MAGI Group and Transitional Medicaid (TM): The state of residence of a student is the state in which he lives.

EXCEPTION: A full-time student in West Virginia ages 18 to 22 is not considered a West Virginia resident if all of the following criteria are met: - Neither parent lives in West Virginia.

- The student is claimed as a tax dependent by someone in another state; and

- The student is applying on their own behalf

SSI-Related: The state of residence of a student who is age 21 or older or emancipated is the state in which the individual is living with the intent to reside.

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C. WV WORKS

NOTE: There is a restriction on the amount of time that an AG member can be

out of the home and still be included in the benefit. This requirement is found in Chapter 9 since it does not necessarily involve the state of residence.

1. Determining State Of Residence/Movement Between States

When an individual received or is receiving cash assistance from another state, moves to West Virginia and applies for benefits, the Worker must determine if the case in the other state is closed. Cash assistance

received from another state makes that individual ineligible for WV WORKS cash assistance during the same month regardless of the

amount received in the other state.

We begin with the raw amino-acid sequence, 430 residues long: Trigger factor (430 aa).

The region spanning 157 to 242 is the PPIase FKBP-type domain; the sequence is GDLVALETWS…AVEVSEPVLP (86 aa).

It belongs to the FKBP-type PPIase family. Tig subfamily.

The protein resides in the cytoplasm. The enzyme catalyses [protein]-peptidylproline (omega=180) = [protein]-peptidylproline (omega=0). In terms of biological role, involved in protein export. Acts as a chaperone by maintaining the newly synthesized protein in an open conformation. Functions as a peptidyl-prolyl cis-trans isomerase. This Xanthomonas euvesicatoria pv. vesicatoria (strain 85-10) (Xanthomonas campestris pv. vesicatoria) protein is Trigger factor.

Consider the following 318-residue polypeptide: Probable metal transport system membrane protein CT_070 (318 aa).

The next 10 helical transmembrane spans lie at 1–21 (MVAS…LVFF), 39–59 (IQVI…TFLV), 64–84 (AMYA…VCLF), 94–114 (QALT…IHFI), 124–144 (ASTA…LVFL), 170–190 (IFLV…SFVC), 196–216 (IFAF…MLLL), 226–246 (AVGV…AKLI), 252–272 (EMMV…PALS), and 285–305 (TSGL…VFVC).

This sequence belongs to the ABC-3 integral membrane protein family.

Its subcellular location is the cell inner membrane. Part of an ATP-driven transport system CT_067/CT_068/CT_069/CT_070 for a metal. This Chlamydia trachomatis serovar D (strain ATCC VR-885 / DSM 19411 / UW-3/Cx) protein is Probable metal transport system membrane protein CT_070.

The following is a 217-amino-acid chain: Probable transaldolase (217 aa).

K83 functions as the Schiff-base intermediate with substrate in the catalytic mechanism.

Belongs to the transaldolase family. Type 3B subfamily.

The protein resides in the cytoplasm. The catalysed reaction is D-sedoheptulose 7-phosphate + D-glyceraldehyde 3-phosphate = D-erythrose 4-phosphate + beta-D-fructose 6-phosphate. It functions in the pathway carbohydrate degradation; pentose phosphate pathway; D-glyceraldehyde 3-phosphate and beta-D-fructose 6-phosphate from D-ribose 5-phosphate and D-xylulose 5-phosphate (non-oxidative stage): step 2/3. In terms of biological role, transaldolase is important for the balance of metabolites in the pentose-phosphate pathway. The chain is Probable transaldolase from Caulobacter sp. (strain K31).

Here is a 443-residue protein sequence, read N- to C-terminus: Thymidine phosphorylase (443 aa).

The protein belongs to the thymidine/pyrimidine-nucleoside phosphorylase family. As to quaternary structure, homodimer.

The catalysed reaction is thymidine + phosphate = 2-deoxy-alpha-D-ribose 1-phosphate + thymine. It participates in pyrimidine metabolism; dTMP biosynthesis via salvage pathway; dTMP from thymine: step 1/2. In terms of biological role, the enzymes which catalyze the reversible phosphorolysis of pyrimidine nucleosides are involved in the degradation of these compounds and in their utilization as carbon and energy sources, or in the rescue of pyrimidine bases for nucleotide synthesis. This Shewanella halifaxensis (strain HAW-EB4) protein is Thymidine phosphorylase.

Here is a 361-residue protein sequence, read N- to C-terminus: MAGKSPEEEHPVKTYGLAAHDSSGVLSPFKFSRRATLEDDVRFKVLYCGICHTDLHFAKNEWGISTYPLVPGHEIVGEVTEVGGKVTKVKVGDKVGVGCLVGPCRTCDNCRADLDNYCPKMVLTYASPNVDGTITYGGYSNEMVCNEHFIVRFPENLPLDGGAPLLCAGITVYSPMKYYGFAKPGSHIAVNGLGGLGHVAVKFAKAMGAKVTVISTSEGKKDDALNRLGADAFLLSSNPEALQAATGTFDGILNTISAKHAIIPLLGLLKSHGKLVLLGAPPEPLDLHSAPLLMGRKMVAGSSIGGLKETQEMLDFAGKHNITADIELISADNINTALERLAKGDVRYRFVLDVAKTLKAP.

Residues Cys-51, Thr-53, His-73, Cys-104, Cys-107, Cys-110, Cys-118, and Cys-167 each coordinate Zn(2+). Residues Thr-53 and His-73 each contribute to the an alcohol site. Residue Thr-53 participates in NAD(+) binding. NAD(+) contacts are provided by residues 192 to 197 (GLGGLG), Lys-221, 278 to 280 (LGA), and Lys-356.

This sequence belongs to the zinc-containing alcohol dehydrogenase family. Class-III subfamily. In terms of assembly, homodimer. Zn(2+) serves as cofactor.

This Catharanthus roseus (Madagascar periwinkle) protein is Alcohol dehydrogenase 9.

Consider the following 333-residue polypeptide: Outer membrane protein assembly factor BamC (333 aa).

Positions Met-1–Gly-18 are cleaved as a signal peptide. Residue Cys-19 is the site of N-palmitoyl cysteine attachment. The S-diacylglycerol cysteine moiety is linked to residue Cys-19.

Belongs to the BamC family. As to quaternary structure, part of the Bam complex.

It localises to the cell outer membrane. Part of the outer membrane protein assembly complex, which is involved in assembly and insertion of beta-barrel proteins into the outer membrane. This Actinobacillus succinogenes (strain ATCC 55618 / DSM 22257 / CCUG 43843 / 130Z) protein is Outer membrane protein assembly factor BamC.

NOTE: When the client, who received cash benefits in another state,

moves to WV, each month in which benefits were received counts as only 1 month of benefits toward the client’s lifetime limit on the receipt of cash assistance. Some states count receipt of TANF in the number of days instead of the number of months. When this occurs, the Worker must request that state to provide the exact months that cash assistance was received by the client in that state.

EXAMPLE: Mother and children receive TANF benefits in Kentucky for

May. On May 15th, the family moves to West Virginia. The household is ineligible to receive WV WORKS benefits until June.

EXAMPLE: Father comes in to apply for WV WORKS on May 4th, his two children have just moved into his household and they received TANF benefits for May in their mother’s case in Kentucky. Only the father is eligible to receive WV WORKS benefits for the month of May. The children will be eligible in June.